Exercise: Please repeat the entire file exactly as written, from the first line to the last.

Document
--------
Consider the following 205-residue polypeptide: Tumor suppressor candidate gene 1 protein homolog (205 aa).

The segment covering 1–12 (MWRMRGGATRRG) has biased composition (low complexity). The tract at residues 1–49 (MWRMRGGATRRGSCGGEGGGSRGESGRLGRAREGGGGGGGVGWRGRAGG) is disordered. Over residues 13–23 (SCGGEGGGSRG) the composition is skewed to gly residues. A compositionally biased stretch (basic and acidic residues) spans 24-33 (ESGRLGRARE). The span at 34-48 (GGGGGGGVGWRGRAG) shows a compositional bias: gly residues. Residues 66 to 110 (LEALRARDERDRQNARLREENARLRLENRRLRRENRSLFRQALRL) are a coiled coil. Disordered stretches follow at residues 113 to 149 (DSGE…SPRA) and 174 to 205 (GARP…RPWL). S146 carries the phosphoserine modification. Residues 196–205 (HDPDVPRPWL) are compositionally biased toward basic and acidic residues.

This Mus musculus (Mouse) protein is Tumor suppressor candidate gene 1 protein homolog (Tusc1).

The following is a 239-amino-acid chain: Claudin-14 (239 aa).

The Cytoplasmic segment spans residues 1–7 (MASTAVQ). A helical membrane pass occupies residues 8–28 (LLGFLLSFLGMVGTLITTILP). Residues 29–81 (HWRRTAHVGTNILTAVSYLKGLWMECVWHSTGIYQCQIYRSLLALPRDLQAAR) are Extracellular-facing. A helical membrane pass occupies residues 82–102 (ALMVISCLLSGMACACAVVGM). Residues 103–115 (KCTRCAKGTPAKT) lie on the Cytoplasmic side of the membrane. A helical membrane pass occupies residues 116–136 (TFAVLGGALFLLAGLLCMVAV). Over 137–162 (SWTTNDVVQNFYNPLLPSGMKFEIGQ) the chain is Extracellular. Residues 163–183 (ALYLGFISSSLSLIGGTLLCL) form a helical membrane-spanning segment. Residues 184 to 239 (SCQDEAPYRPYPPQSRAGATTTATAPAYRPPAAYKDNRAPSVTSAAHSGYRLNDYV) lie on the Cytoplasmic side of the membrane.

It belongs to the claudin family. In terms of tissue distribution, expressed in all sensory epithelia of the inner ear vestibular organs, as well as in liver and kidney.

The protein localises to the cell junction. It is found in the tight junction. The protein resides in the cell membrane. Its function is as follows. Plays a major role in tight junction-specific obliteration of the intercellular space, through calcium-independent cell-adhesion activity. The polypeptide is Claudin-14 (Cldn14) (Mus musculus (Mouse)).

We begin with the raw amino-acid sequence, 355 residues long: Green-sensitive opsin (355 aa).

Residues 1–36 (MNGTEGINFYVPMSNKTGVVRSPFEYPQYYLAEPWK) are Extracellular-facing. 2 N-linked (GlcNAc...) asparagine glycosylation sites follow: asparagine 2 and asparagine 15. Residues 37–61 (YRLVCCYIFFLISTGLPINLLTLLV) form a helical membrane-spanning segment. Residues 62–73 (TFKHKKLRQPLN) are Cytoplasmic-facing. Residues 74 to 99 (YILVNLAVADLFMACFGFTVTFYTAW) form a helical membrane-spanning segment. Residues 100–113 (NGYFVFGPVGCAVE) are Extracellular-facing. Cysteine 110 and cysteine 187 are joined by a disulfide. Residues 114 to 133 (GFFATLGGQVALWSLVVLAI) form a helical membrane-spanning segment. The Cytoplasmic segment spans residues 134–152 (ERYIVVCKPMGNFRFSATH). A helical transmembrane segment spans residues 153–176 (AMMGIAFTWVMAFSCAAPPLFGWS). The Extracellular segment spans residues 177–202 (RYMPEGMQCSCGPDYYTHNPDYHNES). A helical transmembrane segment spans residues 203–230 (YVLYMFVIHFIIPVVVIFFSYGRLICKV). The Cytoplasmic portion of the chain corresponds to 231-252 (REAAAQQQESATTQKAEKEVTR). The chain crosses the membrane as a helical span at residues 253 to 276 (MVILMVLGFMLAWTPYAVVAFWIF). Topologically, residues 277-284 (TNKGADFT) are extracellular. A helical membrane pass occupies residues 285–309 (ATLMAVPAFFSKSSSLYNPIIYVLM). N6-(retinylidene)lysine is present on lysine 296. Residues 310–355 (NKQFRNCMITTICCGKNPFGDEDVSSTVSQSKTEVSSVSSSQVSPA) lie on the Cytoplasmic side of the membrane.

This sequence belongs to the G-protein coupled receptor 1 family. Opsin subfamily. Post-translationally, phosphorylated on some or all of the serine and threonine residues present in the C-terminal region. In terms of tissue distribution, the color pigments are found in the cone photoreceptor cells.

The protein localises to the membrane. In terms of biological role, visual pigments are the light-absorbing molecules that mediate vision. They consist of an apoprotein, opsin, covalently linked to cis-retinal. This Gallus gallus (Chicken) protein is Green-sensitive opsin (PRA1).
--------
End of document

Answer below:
Consider the following 205-residue polypeptide: Tumor suppressor candidate gene 1 protein homolog (205 aa).

The segment covering 1–12 (MWRMRGGATRRG) has biased composition (low complexity). The tract at residues 1–49 (MWRMRGGATRRGSCGGEGGGSRGESGRLGRAREGGGGGGGVGWRGRAGG) is disordered. Over residues 13–23 (SCGGEGGGSRG) the composition is skewed to gly residues. A compositionally biased stretch (basic and acidic residues) spans 24-33 (ESGRLGRARE). The span at 34-48 (GGGGGGGVGWRGRAG) shows a compositional bias: gly residues. Residues 66 to 110 (LEALRARDERDRQNARLREENARLRLENRRLRRENRSLFRQALRL) are a coiled coil. Disordered stretches follow at residues 113 to 149 (DSGE…SPRA) and 174 to 205 (GARP…RPWL). S146 carries the phosphoserine modification. Residues 196–205 (HDPDVPRPWL) are compositionally biased toward basic and acidic residues.

This Mus musculus (Mouse) protein is Tumor suppressor candidate gene 1 protein homolog (Tusc1).

The following is a 239-amino-acid chain: Claudin-14 (239 aa).

The Cytoplasmic segment spans residues 1–7 (MASTAVQ). A helical membrane pass occupies residues 8–28 (LLGFLLSFLGMVGTLITTILP). Residues 29–81 (HWRRTAHVGTNILTAVSYLKGLWMECVWHSTGIYQCQIYRSLLALPRDLQAAR) are Extracellular-facing. A helical membrane pass occupies residues 82–102 (ALMVISCLLSGMACACAVVGM). Residues 103–115 (KCTRCAKGTPAKT) lie on the Cytoplasmic side of the membrane. A helical membrane pass occupies residues 116–136 (TFAVLGGALFLLAGLLCMVAV). Over 137–162 (SWTTNDVVQNFYNPLLPSGMKFEIGQ) the chain is Extracellular. Residues 163–183 (ALYLGFISSSLSLIGGTLLCL) form a helical membrane-spanning segment. Residues 184 to 239 (SCQDEAPYRPYPPQSRAGATTTATAPAYRPPAAYKDNRAPSVTSAAHSGYRLNDYV) lie on the Cytoplasmic side of the membrane.

It belongs to the claudin family. In terms of tissue distribution, expressed in all sensory epithelia of the inner ear vestibular organs, as well as in liver and kidney.

The protein localises to the cell junction. It is found in the tight junction. The protein resides in the cell membrane. Its function is as follows. Plays a major role in tight junction-specific obliteration of the intercellular space, through calcium-independent cell-adhesion activity. The polypeptide is Claudin-14 (Cldn14) (Mus musculus (Mouse)).

We begin with the raw amino-acid sequence, 355 residues long: Green-sensitive opsin (355 aa).

Residues 1–36 (MNGTEGINFYVPMSNKTGVVRSPFEYPQYYLAEPWK) are Extracellular-facing. 2 N-linked (GlcNAc...) asparagine glycosylation sites follow: asparagine 2 and asparagine 15. Residues 37–61 (YRLVCCYIFFLISTGLPINLLTLLV) form a helical membrane-spanning segment. Residues 62–73 (TFKHKKLRQPLN) are Cytoplasmic-facing. Residues 74 to 99 (YILVNLAVADLFMACFGFTVTFYTAW) form a helical membrane-spanning segment. Residues 100–113 (NGYFVFGPVGCAVE) are Extracellular-facing. Cysteine 110 and cysteine 187 are joined by a disulfide. Residues 114 to 133 (GFFATLGGQVALWSLVVLAI) form a helical membrane-spanning segment. The Cytoplasmic segment spans residues 134–152 (ERYIVVCKPMGNFRFSATH). A helical transmembrane segment spans residues 153–176 (AMMGIAFTWVMAFSCAAPPLFGWS). The Extracellular segment spans residues 177–202 (RYMPEGMQCSCGPDYYTHNPDYHNES). A helical transmembrane segment spans residues 203–230 (YVLYMFVIHFIIPVVVIFFSYGRLICKV). The Cytoplasmic portion of the chain corresponds to 231-252 (REAAAQQQESATTQKAEKEVTR). The chain crosses the membrane as a helical span at residues 253 to 276 (MVILMVLGFMLAWTPYAVVAFWIF). Topologically, residues 277-284 (TNKGADFT) are extracellular. A helical membrane pass occupies residues 285–309 (ATLMAVPAFFSKSSSLYNPIIYVLM). N6-(retinylidene)lysine is present on lysine 296. Residues 310–355 (NKQFRNCMITTICCGKNPFGDEDVSSTVSQSKTEVSSVSSSQVSPA) lie on the Cytoplasmic side of the membrane.

This sequence belongs to the G-protein coupled receptor 1 family. Opsin subfamily. Post-translationally, phosphorylated on some or all of the serine and threonine residues present in the C-terminal region. In terms of tissue distribution, the color pigments are found in the cone photoreceptor cells.

The protein localises to the membrane. In terms of biological role, visual pigments are the light-absorbing molecules that mediate vision. They consist of an apoprotein, opsin, covalently linked to cis-retinal. This Gallus gallus (Chicken) protein is Green-sensitive opsin (PRA1).